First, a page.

Sustainable Development Goals during the outbreak of COVID-19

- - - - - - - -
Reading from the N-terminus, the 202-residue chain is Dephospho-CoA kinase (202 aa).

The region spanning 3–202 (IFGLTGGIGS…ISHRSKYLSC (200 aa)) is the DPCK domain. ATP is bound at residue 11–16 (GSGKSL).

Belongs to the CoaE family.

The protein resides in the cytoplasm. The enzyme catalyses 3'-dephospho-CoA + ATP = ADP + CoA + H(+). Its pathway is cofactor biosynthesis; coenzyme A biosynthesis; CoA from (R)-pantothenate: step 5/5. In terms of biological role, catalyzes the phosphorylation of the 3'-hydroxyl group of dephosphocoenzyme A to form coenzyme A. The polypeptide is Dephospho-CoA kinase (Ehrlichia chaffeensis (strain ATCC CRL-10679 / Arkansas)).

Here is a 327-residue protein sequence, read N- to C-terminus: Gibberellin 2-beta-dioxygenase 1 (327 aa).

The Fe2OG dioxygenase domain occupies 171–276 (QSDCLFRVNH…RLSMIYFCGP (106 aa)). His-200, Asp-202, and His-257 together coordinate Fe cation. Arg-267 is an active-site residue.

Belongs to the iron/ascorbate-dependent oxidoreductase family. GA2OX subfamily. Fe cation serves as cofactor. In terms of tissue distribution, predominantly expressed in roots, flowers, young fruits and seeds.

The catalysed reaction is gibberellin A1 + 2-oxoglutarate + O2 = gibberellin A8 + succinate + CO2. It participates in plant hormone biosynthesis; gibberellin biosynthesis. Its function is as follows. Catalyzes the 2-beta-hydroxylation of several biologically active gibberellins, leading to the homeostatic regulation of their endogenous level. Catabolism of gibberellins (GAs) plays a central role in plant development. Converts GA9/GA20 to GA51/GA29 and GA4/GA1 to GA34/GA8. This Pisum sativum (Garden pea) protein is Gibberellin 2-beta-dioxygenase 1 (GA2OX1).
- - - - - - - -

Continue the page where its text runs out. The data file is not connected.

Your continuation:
The Sustainable Development Goals or SDGs are an important part of the United Nations. Don’t worry if it’s unfamiliar! That’s what this article is for. It’s meant to explain the importance of these goals, focusing on the way they’ve been impacted since the COVID-19 pandemic, as well as ways to keep working towards attaining them even during this crisis.                   The SDGs are 17 goals created by the United Nations in 2015 as a solution for many of the world’s major problems. These are summarized by the 5 Ps: People, Planet, Partnerships, Prosperity and Peace. 193 countries committed to work towards achieving these goals by 2030 to improve the planet and society. Ban Ki-moon, the General Secretary of the UN, described the SDGs as a ‘youth agenda’ while emphasizing that this generation of youth is the “first generation that can end poverty and the last that has a chance at saving our planet.” By 2030, Millennials and Gen Z will be world leaders and change makers.                                                                                                   This is why AIESEC is such an integral part of achieving the SDGs. As the biggest youth run organisation, its vision is to give the youth the confidence to build a better world. This ultimately achieves the main goal of the organisation, which is the “Peace and Fulfillment of Humankind’s Potential”. This makes it necessary to get today’s youth involved, and give them the tolls to recognise the problems the world is facing and how they can eliminate these through the SDGs. This awareness ensures the attainability of these goals. To fulfill this, AIESEC launched Youth 4 GlobalĀ which provides global volunteering opportunities to the youth to tackle the SDGs while developing their leadership skills.                                   Since the COVID-19 outbreak, many of the projects involved in achieving the SDGs have been affected, including AIESEC’s own. All of the SDGs were negatively impacted, with some being hit more than others. One of the most affected ones is the 3rd SDG (Good Health and Wellbeing). The virus can and will infect anyone, especially those with pre-existing medical conditions. Some of them struggle to get medical attention because they can’t afford it. On the other hand, there are others who have other illnesses but are choosing to avoid going to the hospital due to the fear of contacting COVID-19. Because many countries put various versions of a lockdown in place, many industries have stopped operating, affecting the 8th goal of having “Decent work and Economic growth” around the world. The travel, clothing, and food industries have been heavily hit by this. In connection to the grinding halt experience by various industries, many workers have found themselves unemployed and unable to provide for themselves or their families. These vulnerable families are at risk falling into poverty, making reducing the headway gained to combat the first SDG (No Poverty). They are also the ones most affected by the 10th goal (Reduce Inequalities), as it is usually the under privileged and minorities who are negatively impacted. They ten to also live in cramped and generally terrible living conditions, the opposite of what the 11th goal of “Sustainable Cities and Communities” wants to achieve. Various communities are also finding it difficult to access clean water, an important aspect of battling the virus and the 6th SDG “Clean Water and Sanitation” Unexpectedly, these is one SDG that was positively affected by the lockdown orders. The SDG regarding Climate Action has improved because of reduction of pollution happening in most countries. Based on this, it’s clear that the SDGs are all correlated, and if one is affected, many others will be indirectly affected as well. This can be turned into an advantage when working on improving the problems targeted by the SDGs. And although most of the world’s population is currently at home, let us not forget the advantages modern technology has given. Even without leaving the house we can still impact the world in a positive way and still work on these SDGs.                                                                             Every small action can help and spark a hug action, to take back some of the momentum lost in achieving the SDGs. Raising awareness on social media about the importance of climate action, while making sure to take small actions like cutting out on plastic use and not wasting water or electricity. Speaking up about inequalities is also necessary to shed light on different ways of discrimination especially in needs like health, housing, food and even salary payments during this crisis. If possible, volunteer to help those in need during the crisis in various ways such as donating money, food or medical supplies.                                                                 Finally, in times like these, it’s important to remember the Butterfly Effect where a small change can lead to a significantly different outcome. Incremental actions, no matter how insignificant it may feel, has the capacity to change someones’s outlook or someone’s life. All it takes is a little determination and willingness to do good.